A Little Sunday Fare (11/20/22)

Salvation, east and west

Whereas many Western treatments of salvation major in “not going to hell,” theosis gives tangible content and a goal that is more than avoidance.

But what is theosis? How should we think of it? …

Fr. Stephen Freeman

Context is crucial

Granted that not all Orthodox are saints, even so, to the extent that one enters into the Orthodox way of life, chastity becomes realistic, because it is the natural concomitant of everything else that one does.

I emphasize this point because one of the reasons that people have turned against chastity is that they believe it to be impossible. Countless stories in our literature and pop culture, from The Scarlet Letter to Animal House, have taught us to think that anyone who aspires to sexual purity must be a fool or a hypocrite, or both. Perhaps such a perception was inevitable once chastity was removed from the way of life in which it is naturally at home. But the right response is not to despise it, but to seek to recover that fuller way of life.

Healing Humanity: Confronting our Moral Crisis (Multiple Authors)

Healing or punishment?

[In] Dante’s poem the appropriateness of the torment is related primarily to the processes of healing, not to those of punishment. The souls are being taught to unbind the chains they have made for themselves, “solvendo il nodo”, loosening the knot of their sin by appropriate counter-measures.

Eamon Duffy, The Stripping of the Altars

It didn’t start with Junior

[Jerry] Falwell often exercised what he considered his right as a preacher to tell stories that—to use Dean Acheson’s phrase—were truer than the truth. In 1980 he regularly claimed that The Old-Time Gospel Hour had 25 million viewers, and he made up an exchange with Jimmy Carter in which he asked the president why he had “practicing homosexuals” on the White House staff, and Carter replied that he had to represent the American people. When confronted by the fact that the exchange never occurred, Falwell said that the story was a “parable,” or “an allegory.” In other words, it ought to have happened, even if it did not.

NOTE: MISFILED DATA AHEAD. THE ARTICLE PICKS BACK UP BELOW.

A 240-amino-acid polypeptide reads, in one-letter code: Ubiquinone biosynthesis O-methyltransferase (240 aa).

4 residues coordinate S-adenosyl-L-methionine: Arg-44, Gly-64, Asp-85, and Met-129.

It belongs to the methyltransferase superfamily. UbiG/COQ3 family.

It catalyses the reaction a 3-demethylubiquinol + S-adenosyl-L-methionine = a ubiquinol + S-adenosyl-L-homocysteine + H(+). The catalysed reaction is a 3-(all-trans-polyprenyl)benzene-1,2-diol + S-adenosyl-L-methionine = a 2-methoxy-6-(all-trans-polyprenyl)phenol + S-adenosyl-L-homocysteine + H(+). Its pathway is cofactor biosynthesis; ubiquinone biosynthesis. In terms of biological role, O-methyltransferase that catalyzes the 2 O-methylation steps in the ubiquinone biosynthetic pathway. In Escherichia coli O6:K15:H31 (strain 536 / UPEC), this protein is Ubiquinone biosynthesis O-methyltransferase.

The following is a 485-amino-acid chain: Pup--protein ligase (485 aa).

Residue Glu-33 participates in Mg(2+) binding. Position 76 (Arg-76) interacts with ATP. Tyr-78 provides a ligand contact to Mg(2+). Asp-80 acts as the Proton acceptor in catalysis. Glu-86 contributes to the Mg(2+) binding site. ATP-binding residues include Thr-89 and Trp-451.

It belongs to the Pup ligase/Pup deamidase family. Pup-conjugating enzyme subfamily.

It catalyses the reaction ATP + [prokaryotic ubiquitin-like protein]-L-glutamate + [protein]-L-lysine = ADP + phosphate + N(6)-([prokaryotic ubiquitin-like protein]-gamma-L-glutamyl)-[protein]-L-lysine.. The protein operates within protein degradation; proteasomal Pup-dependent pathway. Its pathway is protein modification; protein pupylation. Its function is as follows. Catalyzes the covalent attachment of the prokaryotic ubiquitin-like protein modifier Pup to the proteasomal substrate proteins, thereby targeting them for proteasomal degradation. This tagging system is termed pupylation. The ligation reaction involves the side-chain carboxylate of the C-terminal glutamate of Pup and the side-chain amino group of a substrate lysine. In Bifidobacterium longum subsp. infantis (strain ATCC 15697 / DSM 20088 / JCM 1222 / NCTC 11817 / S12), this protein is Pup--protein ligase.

Frances Fitzgerald, The Evangelicals

I read it. I highlighted it. I forgot it. Then Readwise reminded me: The sleaze didn’t start with Jerry Junior.

What fundamentalists and “higher critics” share

Both the fundamentalist and the higher critic assume that it is possible to understand the biblical text without training, without moral transformation, without the confession and forgiveness that come about within the church. Unconsciously, both means of interpretation try to make everyone religious (that is, able to understand and appropriate scripture) without everyone’s being a member of the community for which the Bible is Scripture.

Stanley Hauerwas, Resident Aliens


[S]ubordinating truth to politics is a game which tyrants and bullies always win.

Jonathan Rauch, The Constitution of Knowledge

The Orthodox "phronema" [roughly, mind-set] cannot be programmitized or reduced to shibboleths.

Fr. Jonathan Tobias

You can read most of my more impromptu stuff here (cathartic venting) and here (the only social medium I frequent, because people there are quirky, pleasant and real). Both should work in your RSS aggregator, like Feedly or Reeder, should you want to make a habit of it.

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